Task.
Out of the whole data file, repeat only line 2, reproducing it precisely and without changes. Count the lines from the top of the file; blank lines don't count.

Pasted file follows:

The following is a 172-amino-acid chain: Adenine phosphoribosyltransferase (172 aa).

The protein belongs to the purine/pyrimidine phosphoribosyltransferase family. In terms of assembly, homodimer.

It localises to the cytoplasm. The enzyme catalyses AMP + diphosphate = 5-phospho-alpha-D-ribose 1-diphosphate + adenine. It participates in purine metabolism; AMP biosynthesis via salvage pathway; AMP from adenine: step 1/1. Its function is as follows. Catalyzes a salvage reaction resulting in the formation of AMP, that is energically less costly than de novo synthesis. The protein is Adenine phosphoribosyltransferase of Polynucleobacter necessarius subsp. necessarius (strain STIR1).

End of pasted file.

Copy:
The protein belongs to the purine/pyrimidine phosphoribosyltransferase family. In terms of assembly, homodimer.